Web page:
The currently accepted theory states some people are more likely to develop BPD because of their biological and genetic conditions. When such a person is exposed to adverse environmental factors (childhood abuse or trauma), the risk is further increased.
Are there any telltale signs?
A person suffering from the Borderline Personality disorder will exhibit most of these symptoms consistently throughout his/her life:
- Extreme mood swings and distorted sense of self.
- Persistent feelings of isolation, boredom, and emptiness.
- Difficulty in empathizing with others.
- Constant fear of abandonment, both real and imagined.
- Reckless and dangerous behavior including substance abuse, rash driving, binge eating etc.
- Chronic suicidal or self-harming tendencies such as cutting oneself.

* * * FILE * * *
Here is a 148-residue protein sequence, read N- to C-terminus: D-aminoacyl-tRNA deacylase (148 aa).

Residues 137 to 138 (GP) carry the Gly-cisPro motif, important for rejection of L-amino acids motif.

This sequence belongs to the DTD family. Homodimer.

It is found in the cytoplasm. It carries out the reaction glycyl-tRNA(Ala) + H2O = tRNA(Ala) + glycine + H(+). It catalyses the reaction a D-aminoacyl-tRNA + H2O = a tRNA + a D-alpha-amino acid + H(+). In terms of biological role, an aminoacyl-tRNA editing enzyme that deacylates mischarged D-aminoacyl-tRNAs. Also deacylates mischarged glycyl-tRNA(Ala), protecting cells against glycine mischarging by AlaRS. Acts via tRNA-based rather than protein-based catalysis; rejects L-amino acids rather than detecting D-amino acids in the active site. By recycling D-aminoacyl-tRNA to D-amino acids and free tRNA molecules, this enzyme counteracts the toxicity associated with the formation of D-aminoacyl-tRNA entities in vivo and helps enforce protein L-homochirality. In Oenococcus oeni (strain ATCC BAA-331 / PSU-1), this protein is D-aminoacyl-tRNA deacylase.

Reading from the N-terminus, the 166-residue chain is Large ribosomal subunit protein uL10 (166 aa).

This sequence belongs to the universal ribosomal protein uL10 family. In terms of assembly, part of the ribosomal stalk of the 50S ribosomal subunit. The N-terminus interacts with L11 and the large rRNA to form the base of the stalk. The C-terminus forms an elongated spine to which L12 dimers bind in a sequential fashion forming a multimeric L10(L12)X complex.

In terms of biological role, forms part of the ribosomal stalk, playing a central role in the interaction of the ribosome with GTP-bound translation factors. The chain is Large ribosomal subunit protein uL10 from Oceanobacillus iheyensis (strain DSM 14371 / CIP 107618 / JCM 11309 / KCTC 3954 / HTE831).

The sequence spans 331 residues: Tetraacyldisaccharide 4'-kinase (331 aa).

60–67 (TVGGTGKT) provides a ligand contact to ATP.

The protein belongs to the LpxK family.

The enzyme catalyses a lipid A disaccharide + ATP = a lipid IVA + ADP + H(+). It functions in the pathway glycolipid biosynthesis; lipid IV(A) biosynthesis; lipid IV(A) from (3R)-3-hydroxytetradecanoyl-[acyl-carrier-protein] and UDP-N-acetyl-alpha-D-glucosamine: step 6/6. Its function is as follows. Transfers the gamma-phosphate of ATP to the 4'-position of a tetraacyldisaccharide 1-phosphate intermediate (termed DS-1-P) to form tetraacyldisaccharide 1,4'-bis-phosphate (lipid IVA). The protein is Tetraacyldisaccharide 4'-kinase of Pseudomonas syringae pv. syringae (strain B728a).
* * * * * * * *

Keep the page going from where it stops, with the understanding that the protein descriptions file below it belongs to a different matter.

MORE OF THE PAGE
- History of unstable relationship which can range from intense love to raging hatred (idealization to devaluation) for a person.
- Erratic behavior rendering long-term plans in career or relationships impossible.
- Stress-induced paranoia.
- Dissociation or extreme detachment from the self or the reality (psychotic tendencies).
The term “borderline” refers to the fact that these symptoms often “border” or overlap with other mental disorders such as depression and psychosis.
The person craves closeness and intimacy but the chaotic behavior tends to alienate people, intensifying the fear of abandonment.
Research has shown that people suffering from BPD may see the anger in an emotionally neutral face and have heightened reactions to negative words.
How does a doctor investigate the presence of this disorder?
Borderline Personality Disorder is often misdiagnosed or under-diagnosed since its symptoms generally overlap with other mental illnesses. A licensed mental health professional such as a psychiatrist or clinical social worker can diagnose BPD through a thorough interview and check up.